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Music: Q&A with Bryan John Appleby

Seattle’s Bryan John Appleby will be performing an intimate show at Sam Bond’s Garage on Saturday night. The last time Appleby played in Eugene was on tour with The Head and The Heart. This time around, Appleby will be presenting a two-piece performance featuring an acoustic guitar and a cello. The show starts at 9:30 p.m. and costs $6.

In light of Saturday’s performance, Appleby answered a few questions about touring over summer, Saturday night’s show and the future.

The last time you were in Eugene you were touring with The Head and The Heart. What was that experience like and what do you think it did for your career?

Well I don’t think that we will play on stages that size for a while. It was a pretty amazing time. The folks from The Head and the Heart are good friends back in Seattle, have been for a few years, so it was a blast to be out with them. They have been really supportive since way back when at the Connor Byrne open mic and at some of the first shows around town up there. Anyway, tour. Umm, we played some amazing venues. First Ave in Minneapolis, where Prince filmed “Purple Rain.” The Wilma in Tulsa, it’s an old country dance hall, same stage that Hank William (the first one) played on. And out here in the Pacific Northwest the buildings usually don’t get any older than the 1880s, but the further east we got the more I could feel the weight of history in some of these really old theaters.
It was my first time in some of these cities and we, as a band, never have gone much further than the West Coast so I was pretty caught up in the excitement. Sometime, years from now, from what I hear, that wears off. But the trip this time was new. I felt like a little, wonder-filled kid. I could make myself thirteen in my mind again, then I would look forward and be like, “Oh my god, you’re 28 and you’re actually doing it, a real tour in a white band van with your friends.” I’m pretty grateful about all that. And I was really into it.  I was the guy who collected dirt samples from every state to take back as cheap keepsakes, something to show Annie. The states are in corked bottles in our living room. Plus, its always a treat to get some real Mexican food. We are all from California originally.

You’re coming back to Eugene on Saturday, is there anything in particular you’re excited about this time around?

I’m excited to play the songs solo. I’ve always enjoyed playing the songs in smaller, more attentive rooms. So hopefully some people that liked the band last time will be excited to get the other side of the coin. I like having both to offer people. The excitement the band can bring, the layers of instrumentation sort of hitting them in the chest, surprising folks. I hope they are overwhelmed by the band a bit, or at least spun around a few times. But really, the songs have a very personal side. I want the words to be the focus sometimes, at least with this album. Some songs just work better when its only fifty people listening and they are sort of forced to engage with the words. When we are bowing banjo and jingling bells and shaking thermoses filled with glass and whatever, that takes the attention. Anyway, it feels good to give the same town the full picture. I always want to have both.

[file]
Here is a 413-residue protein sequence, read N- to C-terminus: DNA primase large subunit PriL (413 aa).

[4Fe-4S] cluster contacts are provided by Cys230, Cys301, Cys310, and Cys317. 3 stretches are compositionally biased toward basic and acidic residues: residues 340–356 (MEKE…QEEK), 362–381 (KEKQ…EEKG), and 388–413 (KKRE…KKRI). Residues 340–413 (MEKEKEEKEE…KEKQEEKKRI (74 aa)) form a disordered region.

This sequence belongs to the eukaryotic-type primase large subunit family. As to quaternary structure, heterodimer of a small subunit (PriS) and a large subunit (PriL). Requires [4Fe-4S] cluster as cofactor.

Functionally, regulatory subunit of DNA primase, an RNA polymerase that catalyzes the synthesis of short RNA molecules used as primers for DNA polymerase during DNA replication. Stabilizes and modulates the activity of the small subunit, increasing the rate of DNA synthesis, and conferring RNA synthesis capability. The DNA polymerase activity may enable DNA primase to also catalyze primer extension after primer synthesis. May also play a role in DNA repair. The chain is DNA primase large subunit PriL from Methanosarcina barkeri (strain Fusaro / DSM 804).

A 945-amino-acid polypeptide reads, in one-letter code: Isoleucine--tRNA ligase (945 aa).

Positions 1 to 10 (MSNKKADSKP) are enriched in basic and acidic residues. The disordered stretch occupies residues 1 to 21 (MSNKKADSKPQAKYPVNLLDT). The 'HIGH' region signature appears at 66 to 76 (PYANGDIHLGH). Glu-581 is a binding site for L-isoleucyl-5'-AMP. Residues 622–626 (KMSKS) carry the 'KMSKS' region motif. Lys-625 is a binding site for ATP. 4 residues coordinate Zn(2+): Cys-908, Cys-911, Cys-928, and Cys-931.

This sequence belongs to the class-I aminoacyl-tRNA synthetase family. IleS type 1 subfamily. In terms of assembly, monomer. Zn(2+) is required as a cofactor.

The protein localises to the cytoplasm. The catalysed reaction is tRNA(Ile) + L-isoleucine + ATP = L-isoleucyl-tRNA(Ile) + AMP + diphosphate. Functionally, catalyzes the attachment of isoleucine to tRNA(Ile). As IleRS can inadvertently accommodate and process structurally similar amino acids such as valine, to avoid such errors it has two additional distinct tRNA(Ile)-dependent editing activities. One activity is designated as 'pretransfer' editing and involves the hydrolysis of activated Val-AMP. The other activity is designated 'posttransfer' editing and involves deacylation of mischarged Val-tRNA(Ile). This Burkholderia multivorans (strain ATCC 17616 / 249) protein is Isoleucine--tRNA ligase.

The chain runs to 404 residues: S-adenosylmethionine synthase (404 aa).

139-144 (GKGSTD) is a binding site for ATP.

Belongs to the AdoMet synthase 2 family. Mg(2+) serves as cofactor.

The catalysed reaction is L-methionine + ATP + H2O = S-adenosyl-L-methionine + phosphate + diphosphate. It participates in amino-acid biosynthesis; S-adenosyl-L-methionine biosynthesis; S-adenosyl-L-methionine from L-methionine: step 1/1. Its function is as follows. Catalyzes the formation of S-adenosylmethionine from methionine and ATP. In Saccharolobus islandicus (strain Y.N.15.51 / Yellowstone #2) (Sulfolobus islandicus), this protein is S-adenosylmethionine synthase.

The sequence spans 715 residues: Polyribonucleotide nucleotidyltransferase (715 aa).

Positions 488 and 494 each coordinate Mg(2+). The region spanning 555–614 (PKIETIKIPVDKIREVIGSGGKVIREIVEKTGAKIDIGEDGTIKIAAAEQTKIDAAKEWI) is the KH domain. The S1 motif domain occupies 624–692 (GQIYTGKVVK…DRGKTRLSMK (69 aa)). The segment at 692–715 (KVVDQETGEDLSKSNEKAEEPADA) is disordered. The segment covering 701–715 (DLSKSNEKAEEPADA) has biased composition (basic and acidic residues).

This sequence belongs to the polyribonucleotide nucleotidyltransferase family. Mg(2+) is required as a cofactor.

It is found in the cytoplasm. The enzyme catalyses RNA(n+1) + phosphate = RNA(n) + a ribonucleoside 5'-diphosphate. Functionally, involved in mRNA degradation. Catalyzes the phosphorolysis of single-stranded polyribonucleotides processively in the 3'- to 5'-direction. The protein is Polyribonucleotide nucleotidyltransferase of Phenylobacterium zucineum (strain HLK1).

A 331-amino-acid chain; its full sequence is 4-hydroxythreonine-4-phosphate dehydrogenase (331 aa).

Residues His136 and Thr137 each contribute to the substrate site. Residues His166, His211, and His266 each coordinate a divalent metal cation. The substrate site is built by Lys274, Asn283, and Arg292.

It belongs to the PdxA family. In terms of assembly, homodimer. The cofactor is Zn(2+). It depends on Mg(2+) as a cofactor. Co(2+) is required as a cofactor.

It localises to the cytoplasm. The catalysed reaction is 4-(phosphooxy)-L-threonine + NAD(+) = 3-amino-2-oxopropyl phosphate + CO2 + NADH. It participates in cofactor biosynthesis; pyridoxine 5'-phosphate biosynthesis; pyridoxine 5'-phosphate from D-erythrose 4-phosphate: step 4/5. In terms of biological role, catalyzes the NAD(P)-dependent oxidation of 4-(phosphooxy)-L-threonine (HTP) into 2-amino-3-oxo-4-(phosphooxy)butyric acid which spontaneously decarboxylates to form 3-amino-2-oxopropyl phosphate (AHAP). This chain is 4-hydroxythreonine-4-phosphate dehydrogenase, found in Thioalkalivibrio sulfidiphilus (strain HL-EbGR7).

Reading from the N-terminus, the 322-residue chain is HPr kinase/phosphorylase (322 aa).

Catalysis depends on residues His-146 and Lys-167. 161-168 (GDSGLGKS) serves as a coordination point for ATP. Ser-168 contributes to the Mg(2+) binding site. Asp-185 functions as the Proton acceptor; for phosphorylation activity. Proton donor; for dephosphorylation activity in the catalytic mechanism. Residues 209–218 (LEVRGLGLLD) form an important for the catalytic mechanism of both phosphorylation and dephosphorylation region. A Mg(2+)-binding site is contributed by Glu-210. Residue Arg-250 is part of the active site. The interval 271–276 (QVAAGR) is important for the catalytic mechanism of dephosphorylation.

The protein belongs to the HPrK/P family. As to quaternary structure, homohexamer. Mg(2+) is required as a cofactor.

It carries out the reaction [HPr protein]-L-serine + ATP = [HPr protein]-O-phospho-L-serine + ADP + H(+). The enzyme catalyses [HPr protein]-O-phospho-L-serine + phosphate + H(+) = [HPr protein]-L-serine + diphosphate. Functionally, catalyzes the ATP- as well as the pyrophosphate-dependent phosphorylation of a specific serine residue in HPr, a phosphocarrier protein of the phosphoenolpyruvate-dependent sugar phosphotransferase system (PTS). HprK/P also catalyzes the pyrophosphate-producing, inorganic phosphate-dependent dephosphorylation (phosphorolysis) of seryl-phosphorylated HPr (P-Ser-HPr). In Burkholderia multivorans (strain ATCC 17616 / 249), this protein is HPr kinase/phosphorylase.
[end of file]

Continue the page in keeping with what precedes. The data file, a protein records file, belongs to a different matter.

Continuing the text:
Are you taking this performance elsewhere or are you limiting it to Eugene?

Just Eugene. This will actually be the last time I will play all of these songs from “Fire on the Vine.” Some of them will stick around I’m sure, but next time we come through, a lot of new songs will be with us.
Do you have anything exciting planned for the coming year?
The plan next year, write a new batch of songs, if I can remember how. I take a really long time to write songs but the idea is to not talk to anyone or see anyone or go anywhere for the next six months. I have a ton of ideas for the next record but I just need to have a whole creative season to myself, to live with those ideas. This is the part I love though. Shows are fun, but they are really just a byproduct for me. I don’t wake up in the morning thinking, “God, I just want to be on a stage right now, just really entertaining some people. That sounds perfect.” No, I wake up thinking about eggs. Once I’m done with eggs, I only want to write. Yeah writing and recording. That’s what I’m really interested in. So as much fun as touring has been this last year, I’m super glad to be at this stage again.
You’re currently based in the Northwest. What makes this region of the United States so special? 

Well, the weather is perfect for what I do. I feel very energized by the winter because I know that I will be inside writing, reading or eating for most of the day. Summer forces you to go outside. You feel bad if you’re working inside and it’s beautiful and sunny. So that. Also, I grew up in the Monterey Bay Area, sandwiched between mountains and water, so I feel very comfortable with the landscape. I miss California. I think I just really like the West Coast, top to bottom. Like I said, I really like Mexican food.
Finally, what can fans expect on Saturday at Sam Bond’s Garage? What do you hope to convey to those in attendance?
Well, with the batch of songs from the last record, with “Fire on the Vine,” I wanted the lyrics to be pretty provocative. I always hope that people are engaging with them, especially at a solo show. Kind of what I mentioned before, it’s not going to be very exciting, but I hope everyone will go to the other side with me.

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